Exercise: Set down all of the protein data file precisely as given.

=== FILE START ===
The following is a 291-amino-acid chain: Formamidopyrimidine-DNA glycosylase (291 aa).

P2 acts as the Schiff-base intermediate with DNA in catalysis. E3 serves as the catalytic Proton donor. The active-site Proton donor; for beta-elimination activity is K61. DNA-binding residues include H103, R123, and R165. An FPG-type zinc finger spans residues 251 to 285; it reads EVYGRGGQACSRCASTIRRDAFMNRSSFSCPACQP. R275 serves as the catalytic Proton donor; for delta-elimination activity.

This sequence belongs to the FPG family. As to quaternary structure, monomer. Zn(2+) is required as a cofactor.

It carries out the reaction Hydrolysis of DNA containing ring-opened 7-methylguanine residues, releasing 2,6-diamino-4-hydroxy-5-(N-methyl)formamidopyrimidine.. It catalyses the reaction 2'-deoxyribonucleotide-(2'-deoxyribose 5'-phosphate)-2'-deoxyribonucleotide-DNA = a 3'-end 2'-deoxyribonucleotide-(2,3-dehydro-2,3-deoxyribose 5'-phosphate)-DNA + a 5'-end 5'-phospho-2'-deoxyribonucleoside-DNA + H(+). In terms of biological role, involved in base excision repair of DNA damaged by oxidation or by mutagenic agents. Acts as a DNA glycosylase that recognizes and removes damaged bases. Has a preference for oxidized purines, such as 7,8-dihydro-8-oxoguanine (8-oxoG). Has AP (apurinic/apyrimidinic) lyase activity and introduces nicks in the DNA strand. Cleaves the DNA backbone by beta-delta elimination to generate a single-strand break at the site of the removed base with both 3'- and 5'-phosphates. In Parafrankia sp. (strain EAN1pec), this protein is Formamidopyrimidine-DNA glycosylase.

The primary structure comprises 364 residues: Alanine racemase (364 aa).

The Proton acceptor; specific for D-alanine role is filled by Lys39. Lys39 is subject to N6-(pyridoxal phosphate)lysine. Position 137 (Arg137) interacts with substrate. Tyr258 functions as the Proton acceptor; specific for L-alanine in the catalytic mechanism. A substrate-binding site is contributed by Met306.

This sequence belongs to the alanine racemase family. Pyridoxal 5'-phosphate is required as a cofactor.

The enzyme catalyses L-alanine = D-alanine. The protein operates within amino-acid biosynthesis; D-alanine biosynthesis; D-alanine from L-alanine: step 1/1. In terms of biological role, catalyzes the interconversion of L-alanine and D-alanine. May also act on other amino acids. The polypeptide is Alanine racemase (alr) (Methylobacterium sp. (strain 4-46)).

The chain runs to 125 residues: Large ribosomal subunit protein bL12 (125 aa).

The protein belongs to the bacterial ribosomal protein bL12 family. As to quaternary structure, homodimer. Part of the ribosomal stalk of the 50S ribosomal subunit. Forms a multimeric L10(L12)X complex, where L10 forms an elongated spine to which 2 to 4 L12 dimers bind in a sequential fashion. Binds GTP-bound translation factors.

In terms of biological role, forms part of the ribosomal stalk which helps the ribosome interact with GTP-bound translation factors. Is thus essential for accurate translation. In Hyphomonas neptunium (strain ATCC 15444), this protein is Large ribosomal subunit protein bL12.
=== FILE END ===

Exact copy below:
The following is a 291-amino-acid chain: Formamidopyrimidine-DNA glycosylase (291 aa).

P2 acts as the Schiff-base intermediate with DNA in catalysis. E3 serves as the catalytic Proton donor. The active-site Proton donor; for beta-elimination activity is K61. DNA-binding residues include H103, R123, and R165. An FPG-type zinc finger spans residues 251 to 285; it reads EVYGRGGQACSRCASTIRRDAFMNRSSFSCPACQP. R275 serves as the catalytic Proton donor; for delta-elimination activity.

This sequence belongs to the FPG family. As to quaternary structure, monomer. Zn(2+) is required as a cofactor.

It carries out the reaction Hydrolysis of DNA containing ring-opened 7-methylguanine residues, releasing 2,6-diamino-4-hydroxy-5-(N-methyl)formamidopyrimidine.. It catalyses the reaction 2'-deoxyribonucleotide-(2'-deoxyribose 5'-phosphate)-2'-deoxyribonucleotide-DNA = a 3'-end 2'-deoxyribonucleotide-(2,3-dehydro-2,3-deoxyribose 5'-phosphate)-DNA + a 5'-end 5'-phospho-2'-deoxyribonucleoside-DNA + H(+). In terms of biological role, involved in base excision repair of DNA damaged by oxidation or by mutagenic agents. Acts as a DNA glycosylase that recognizes and removes damaged bases. Has a preference for oxidized purines, such as 7,8-dihydro-8-oxoguanine (8-oxoG). Has AP (apurinic/apyrimidinic) lyase activity and introduces nicks in the DNA strand. Cleaves the DNA backbone by beta-delta elimination to generate a single-strand break at the site of the removed base with both 3'- and 5'-phosphates. In Parafrankia sp. (strain EAN1pec), this protein is Formamidopyrimidine-DNA glycosylase.

The primary structure comprises 364 residues: Alanine racemase (364 aa).

The Proton acceptor; specific for D-alanine role is filled by Lys39. Lys39 is subject to N6-(pyridoxal phosphate)lysine. Position 137 (Arg137) interacts with substrate. Tyr258 functions as the Proton acceptor; specific for L-alanine in the catalytic mechanism. A substrate-binding site is contributed by Met306.

This sequence belongs to the alanine racemase family. Pyridoxal 5'-phosphate is required as a cofactor.

The enzyme catalyses L-alanine = D-alanine. The protein operates within amino-acid biosynthesis; D-alanine biosynthesis; D-alanine from L-alanine: step 1/1. In terms of biological role, catalyzes the interconversion of L-alanine and D-alanine. May also act on other amino acids. The polypeptide is Alanine racemase (alr) (Methylobacterium sp. (strain 4-46)).

The chain runs to 125 residues: Large ribosomal subunit protein bL12 (125 aa).

The protein belongs to the bacterial ribosomal protein bL12 family. As to quaternary structure, homodimer. Part of the ribosomal stalk of the 50S ribosomal subunit. Forms a multimeric L10(L12)X complex, where L10 forms an elongated spine to which 2 to 4 L12 dimers bind in a sequential fashion. Binds GTP-bound translation factors.

In terms of biological role, forms part of the ribosomal stalk which helps the ribosome interact with GTP-bound translation factors. Is thus essential for accurate translation. In Hyphomonas neptunium (strain ATCC 15444), this protein is Large ribosomal subunit protein bL12.